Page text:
Philosophy 76 (298):491-514 (2001)

Authors
John R. Searle
University of California, Berkeley
Abstract
The problem of free will arises because of the conflict between two inconsistent impulses, the experience of freedom and the conviction of determinism. Perhaps we can resolve these by examining neurobiological correlates of the experience of freedom. If free will is not to be an illusion, it must have a corresponding neurobiological reality. An explanation of this issue leads us to an account of rationality and the self, as well as how consciousness can move bodies at all. I explore two hypotheses. On the first, freedom is a complete illusion. On the second, it is not an illusion, and there is a corresponding indeterminism at the neurobiological level. This can only occur if there is in fact a quantum mechanical element in the fundamental neurobiology of consciousness.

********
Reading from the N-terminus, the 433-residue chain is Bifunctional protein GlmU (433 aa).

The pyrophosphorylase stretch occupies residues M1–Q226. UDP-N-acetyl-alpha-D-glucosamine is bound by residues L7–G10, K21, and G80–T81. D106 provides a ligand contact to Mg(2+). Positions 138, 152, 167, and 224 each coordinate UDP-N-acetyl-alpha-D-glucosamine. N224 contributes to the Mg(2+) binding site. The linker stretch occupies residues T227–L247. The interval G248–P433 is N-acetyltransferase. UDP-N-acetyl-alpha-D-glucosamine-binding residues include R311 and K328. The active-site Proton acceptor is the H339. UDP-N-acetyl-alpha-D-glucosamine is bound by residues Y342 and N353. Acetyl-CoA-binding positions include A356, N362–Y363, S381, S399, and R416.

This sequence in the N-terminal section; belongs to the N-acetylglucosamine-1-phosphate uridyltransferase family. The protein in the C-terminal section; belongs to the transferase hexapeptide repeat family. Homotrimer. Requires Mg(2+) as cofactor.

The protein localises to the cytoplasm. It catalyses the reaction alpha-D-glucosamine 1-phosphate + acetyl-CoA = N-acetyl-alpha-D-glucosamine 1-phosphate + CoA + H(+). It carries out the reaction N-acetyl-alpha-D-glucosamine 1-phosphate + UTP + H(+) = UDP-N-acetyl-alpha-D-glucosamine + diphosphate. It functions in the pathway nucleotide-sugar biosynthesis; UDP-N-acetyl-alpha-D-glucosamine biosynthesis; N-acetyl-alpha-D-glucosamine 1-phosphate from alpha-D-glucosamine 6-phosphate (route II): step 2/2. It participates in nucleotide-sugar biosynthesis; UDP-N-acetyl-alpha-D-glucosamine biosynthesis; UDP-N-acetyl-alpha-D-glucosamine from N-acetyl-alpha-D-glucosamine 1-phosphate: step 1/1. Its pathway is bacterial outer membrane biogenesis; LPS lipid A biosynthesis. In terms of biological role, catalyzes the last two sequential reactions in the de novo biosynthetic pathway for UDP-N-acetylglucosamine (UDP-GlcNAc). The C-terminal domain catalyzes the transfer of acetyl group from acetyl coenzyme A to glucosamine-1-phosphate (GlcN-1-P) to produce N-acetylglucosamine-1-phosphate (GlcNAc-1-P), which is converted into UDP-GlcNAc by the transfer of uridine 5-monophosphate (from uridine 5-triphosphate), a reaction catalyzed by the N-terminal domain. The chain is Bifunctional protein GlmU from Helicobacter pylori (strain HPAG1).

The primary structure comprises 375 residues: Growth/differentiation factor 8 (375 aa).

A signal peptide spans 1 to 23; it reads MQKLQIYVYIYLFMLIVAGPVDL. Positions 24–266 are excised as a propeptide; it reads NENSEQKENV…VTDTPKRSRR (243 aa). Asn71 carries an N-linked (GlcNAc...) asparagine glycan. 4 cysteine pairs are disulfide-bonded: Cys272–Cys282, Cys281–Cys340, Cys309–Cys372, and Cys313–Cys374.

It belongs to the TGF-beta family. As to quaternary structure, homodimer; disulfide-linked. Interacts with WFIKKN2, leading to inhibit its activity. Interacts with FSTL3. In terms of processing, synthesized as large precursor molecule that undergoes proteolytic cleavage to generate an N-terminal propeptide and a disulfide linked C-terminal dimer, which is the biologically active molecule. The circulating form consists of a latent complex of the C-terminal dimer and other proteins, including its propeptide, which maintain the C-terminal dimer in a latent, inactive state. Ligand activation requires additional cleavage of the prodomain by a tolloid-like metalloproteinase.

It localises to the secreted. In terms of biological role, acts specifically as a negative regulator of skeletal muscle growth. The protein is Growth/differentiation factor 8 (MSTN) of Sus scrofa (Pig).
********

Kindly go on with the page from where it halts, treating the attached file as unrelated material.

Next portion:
Keywords Belief  Free Will  Neurobiology  Philosophy  Science
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DOI 10.1017/S0031819101000535
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What Are Self-Generated Actions?Friederike Schüür & Patrick Haggard - 2011 - Consciousness and Cognition 20 (4):1697-1704.

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